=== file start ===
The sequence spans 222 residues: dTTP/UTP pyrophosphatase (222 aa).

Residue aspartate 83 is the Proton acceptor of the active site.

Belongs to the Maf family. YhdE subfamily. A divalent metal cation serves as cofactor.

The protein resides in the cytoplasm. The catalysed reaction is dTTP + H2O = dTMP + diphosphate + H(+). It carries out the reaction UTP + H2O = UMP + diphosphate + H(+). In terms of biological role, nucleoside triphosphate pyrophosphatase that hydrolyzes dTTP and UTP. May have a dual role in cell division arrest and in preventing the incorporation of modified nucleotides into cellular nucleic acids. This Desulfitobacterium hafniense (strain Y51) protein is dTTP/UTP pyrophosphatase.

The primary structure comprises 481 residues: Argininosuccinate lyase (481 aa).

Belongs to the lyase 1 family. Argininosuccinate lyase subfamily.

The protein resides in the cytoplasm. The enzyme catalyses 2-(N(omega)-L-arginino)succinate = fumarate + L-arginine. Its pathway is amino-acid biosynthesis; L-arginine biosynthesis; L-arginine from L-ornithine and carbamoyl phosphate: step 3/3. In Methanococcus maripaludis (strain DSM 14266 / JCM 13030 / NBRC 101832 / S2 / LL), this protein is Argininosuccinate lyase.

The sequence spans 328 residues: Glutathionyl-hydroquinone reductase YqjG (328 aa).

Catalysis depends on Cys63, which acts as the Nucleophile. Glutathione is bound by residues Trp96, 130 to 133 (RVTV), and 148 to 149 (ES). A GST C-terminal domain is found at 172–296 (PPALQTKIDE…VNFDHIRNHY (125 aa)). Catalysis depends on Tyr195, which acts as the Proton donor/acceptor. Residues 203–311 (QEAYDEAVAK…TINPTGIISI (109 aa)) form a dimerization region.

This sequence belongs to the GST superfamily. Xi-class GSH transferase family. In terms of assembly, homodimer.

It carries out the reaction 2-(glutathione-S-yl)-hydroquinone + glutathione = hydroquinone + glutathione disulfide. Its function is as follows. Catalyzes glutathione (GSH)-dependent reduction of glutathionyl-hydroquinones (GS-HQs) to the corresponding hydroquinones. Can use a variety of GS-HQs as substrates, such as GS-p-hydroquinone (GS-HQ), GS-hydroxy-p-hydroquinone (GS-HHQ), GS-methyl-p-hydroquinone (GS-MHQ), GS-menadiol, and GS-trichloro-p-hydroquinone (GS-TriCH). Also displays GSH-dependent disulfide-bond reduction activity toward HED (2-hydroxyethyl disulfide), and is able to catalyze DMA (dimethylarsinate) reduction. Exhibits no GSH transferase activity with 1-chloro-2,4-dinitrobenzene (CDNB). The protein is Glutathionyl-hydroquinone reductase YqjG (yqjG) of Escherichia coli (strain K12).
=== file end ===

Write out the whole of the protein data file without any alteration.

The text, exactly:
The sequence spans 222 residues: dTTP/UTP pyrophosphatase (222 aa).

Residue aspartate 83 is the Proton acceptor of the active site.

Belongs to the Maf family. YhdE subfamily. A divalent metal cation serves as cofactor.

The protein resides in the cytoplasm. The catalysed reaction is dTTP + H2O = dTMP + diphosphate + H(+). It carries out the reaction UTP + H2O = UMP + diphosphate + H(+). In terms of biological role, nucleoside triphosphate pyrophosphatase that hydrolyzes dTTP and UTP. May have a dual role in cell division arrest and in preventing the incorporation of modified nucleotides into cellular nucleic acids. This Desulfitobacterium hafniense (strain Y51) protein is dTTP/UTP pyrophosphatase.

The primary structure comprises 481 residues: Argininosuccinate lyase (481 aa).

Belongs to the lyase 1 family. Argininosuccinate lyase subfamily.

The protein resides in the cytoplasm. The enzyme catalyses 2-(N(omega)-L-arginino)succinate = fumarate + L-arginine. Its pathway is amino-acid biosynthesis; L-arginine biosynthesis; L-arginine from L-ornithine and carbamoyl phosphate: step 3/3. In Methanococcus maripaludis (strain DSM 14266 / JCM 13030 / NBRC 101832 / S2 / LL), this protein is Argininosuccinate lyase.

The sequence spans 328 residues: Glutathionyl-hydroquinone reductase YqjG (328 aa).

Catalysis depends on Cys63, which acts as the Nucleophile. Glutathione is bound by residues Trp96, 130 to 133 (RVTV), and 148 to 149 (ES). A GST C-terminal domain is found at 172–296 (PPALQTKIDE…VNFDHIRNHY (125 aa)). Catalysis depends on Tyr195, which acts as the Proton donor/acceptor. Residues 203–311 (QEAYDEAVAK…TINPTGIISI (109 aa)) form a dimerization region.

This sequence belongs to the GST superfamily. Xi-class GSH transferase family. In terms of assembly, homodimer.

It carries out the reaction 2-(glutathione-S-yl)-hydroquinone + glutathione = hydroquinone + glutathione disulfide. Its function is as follows. Catalyzes glutathione (GSH)-dependent reduction of glutathionyl-hydroquinones (GS-HQs) to the corresponding hydroquinones. Can use a variety of GS-HQs as substrates, such as GS-p-hydroquinone (GS-HQ), GS-hydroxy-p-hydroquinone (GS-HHQ), GS-methyl-p-hydroquinone (GS-MHQ), GS-menadiol, and GS-trichloro-p-hydroquinone (GS-TriCH). Also displays GSH-dependent disulfide-bond reduction activity toward HED (2-hydroxyethyl disulfide), and is able to catalyze DMA (dimethylarsinate) reduction. Exhibits no GSH transferase activity with 1-chloro-2,4-dinitrobenzene (CDNB). The protein is Glutathionyl-hydroquinone reductase YqjG (yqjG) of Escherichia coli (strain K12).